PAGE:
One year after the “Arab Spring” it is time to assess the results of an upheaval that captured the attention of all the world.

Egypt. One year later ex-president Mubarack is still being tried in court. A new government has taken office with the country’s new parliament having a strongly fundamentalist Muslim cast. There are indications that the new regime will abort then President Jimmy Carter’s shining accomplishment, the peace accord between Egypt and Israel. Even more ominious, the regime is holding 16 American peace workers hostage and threatening to try them for instigating, you guessed it, the “Arab Spring.”

Libya.  There is no clear path for Libya.  There is even the possibility that the country could split along the historic divide between Tripolitania and Cyrenaica that goes back 2000 years.  The striking thing for Americans is that President Obama attacked a country and leader who had voluntarily given up his nuclear and other weapons of mass destruction in a vain attempt to improve relations with the USA.  Not a good omen for others with whom we demand giving up efforts to develop or acquire nuclear weapons.  Another instructive lesson here is that Obama took the same cowboy approach Bush was roundly criticized for using, bomb them first, then talk to them.

Syria.  This conflict gives the lie to the rationale used for our attacks on Libya.  If human rights concerns and protection of civilians, whoever they may be in a civil war, were the rationales to attack Libya where dozens of civilians were killed, why are we not attacking the Syrian regime that has killed thousands of its “civilians?”   Or do we only protect civilians when it is easy and convenient?  Syria is giving the lie to the intervention by the USA and other outside forces in Libya.  It was not to prevent massive casualties among “civilians.” Intervention in Libya had other motives with being an “easy target” not outside the realm of possibility.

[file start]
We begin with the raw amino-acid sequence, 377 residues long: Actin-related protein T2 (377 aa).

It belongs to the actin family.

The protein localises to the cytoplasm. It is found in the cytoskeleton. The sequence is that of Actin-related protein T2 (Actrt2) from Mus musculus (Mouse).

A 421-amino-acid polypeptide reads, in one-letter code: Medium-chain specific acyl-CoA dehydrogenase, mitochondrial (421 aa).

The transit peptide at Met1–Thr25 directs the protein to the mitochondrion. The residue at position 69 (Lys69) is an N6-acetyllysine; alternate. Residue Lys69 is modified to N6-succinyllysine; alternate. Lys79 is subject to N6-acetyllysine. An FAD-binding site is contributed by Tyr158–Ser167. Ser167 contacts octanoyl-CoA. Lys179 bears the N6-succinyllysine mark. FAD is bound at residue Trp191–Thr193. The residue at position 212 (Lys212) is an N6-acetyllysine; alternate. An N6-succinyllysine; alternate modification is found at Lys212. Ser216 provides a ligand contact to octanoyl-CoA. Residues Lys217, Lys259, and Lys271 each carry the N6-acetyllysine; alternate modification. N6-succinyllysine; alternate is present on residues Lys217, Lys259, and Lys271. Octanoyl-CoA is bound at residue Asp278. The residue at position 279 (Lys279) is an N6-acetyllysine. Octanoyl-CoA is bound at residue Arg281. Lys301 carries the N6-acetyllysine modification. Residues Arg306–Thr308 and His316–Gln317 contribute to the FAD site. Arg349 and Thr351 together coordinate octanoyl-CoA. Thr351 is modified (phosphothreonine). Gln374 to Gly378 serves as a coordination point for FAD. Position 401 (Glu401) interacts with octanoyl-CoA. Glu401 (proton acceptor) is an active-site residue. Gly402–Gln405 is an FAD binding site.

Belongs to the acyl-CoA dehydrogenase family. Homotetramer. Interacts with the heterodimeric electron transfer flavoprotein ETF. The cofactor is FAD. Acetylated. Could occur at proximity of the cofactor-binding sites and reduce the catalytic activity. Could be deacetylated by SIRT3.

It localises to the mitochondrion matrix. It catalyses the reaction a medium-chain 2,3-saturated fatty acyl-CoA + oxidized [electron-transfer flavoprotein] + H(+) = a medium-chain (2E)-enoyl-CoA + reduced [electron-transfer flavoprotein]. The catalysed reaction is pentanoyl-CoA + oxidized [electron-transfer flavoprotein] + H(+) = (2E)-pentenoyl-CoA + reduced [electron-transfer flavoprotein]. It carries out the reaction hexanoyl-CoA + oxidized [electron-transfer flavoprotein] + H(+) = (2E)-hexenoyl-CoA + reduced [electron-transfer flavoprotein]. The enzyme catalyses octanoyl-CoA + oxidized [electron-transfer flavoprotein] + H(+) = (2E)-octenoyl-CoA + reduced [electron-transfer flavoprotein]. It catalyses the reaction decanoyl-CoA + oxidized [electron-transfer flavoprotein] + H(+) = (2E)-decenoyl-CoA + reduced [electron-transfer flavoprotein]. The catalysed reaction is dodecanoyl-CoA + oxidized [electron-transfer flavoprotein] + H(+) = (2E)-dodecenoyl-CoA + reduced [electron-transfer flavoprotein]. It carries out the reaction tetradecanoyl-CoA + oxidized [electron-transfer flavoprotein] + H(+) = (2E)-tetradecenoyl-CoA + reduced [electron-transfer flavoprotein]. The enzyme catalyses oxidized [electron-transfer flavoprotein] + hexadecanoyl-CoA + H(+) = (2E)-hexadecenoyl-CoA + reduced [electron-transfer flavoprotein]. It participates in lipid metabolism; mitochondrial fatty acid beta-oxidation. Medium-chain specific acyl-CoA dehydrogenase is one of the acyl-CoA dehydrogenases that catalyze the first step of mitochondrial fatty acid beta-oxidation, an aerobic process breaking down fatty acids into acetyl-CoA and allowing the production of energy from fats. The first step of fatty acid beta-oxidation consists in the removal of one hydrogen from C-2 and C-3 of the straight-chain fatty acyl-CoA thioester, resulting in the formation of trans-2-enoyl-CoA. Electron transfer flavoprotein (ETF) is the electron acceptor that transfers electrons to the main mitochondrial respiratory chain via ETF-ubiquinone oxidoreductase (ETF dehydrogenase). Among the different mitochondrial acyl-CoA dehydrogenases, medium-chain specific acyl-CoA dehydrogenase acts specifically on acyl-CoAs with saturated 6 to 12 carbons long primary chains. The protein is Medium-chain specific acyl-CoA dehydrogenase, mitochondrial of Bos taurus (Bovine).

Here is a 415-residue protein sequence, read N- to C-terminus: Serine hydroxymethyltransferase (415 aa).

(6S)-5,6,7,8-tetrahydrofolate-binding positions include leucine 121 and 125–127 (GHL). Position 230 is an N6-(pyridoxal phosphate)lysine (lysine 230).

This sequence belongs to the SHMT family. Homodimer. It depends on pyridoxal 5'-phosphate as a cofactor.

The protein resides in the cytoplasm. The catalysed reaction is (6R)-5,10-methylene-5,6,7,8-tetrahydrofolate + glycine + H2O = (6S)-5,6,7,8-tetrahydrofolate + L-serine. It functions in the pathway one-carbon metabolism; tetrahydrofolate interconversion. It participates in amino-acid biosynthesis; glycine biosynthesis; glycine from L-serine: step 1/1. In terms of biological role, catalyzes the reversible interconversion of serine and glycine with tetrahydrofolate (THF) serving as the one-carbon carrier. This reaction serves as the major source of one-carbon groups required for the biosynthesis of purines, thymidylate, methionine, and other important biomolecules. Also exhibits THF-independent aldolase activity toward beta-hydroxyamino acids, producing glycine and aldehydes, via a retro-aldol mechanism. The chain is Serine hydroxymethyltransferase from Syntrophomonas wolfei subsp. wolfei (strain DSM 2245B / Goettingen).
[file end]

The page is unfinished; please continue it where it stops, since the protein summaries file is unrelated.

Iraq.  President Obama followed through on the agreement President Bush made to remove all US Forces from Iraq by the end of 2011.  Contrary to predictions by many that our leaving would be followed by an explosion in sectarian and ethnic violence, it seems that the new leaders are content to engage in a never-ending cycle of ad hoc alliances to run affairs which are the grist of democracies.  Most importantly, Iraq is not bothering its neighbors which it was prone to do under Saddam.   

Yemen.  Long time President Salah is out but his regime remains in place.  It remains to be seen if the protestors and rebels will calm down now.

Outside the Arab World

Iran.  Again, if protecting civlians was the motivating force behind US and other outside interests getting involved in a rebellion, why did they not assist the civilians being killed and brutalized when they demonstrated against the reelection of Almadinajad? Was this another lesson to suggest that the US and others only intervene when it is an easy target?  President Obama has also presented a contradictory and confusing policy toward Iran.  He says that Iran is not pursuing a program to build nuclear weapons but calls for not letting the country enrich uranium.  If they are not developing weapons, why deny them the right to enrich uranium for non-weapon uses such as electric power generation and research?  Calling for Iran to give up enrichment implies that the administration believes they will use this ability to develop weapons.  

Afghanistan.  Taking a page from President Bush’s game plan President Obama launched a “surge” in US Forces to end the war in Afghanistan.  Instead of bringing the troops in Iraq back home, he shifted them to Afganistan.  Unfortunately it is clear that the Afghans are as tired as are Americans of our troops being there.  We may have to leave before the president’s target date of the end of 2014.  And it is clear that the Taliban will return to power.  So that’s it, 12 years down the drain.  

Not a happy panorama of a post “Arab Spring” world.  But what did you expect, miracles?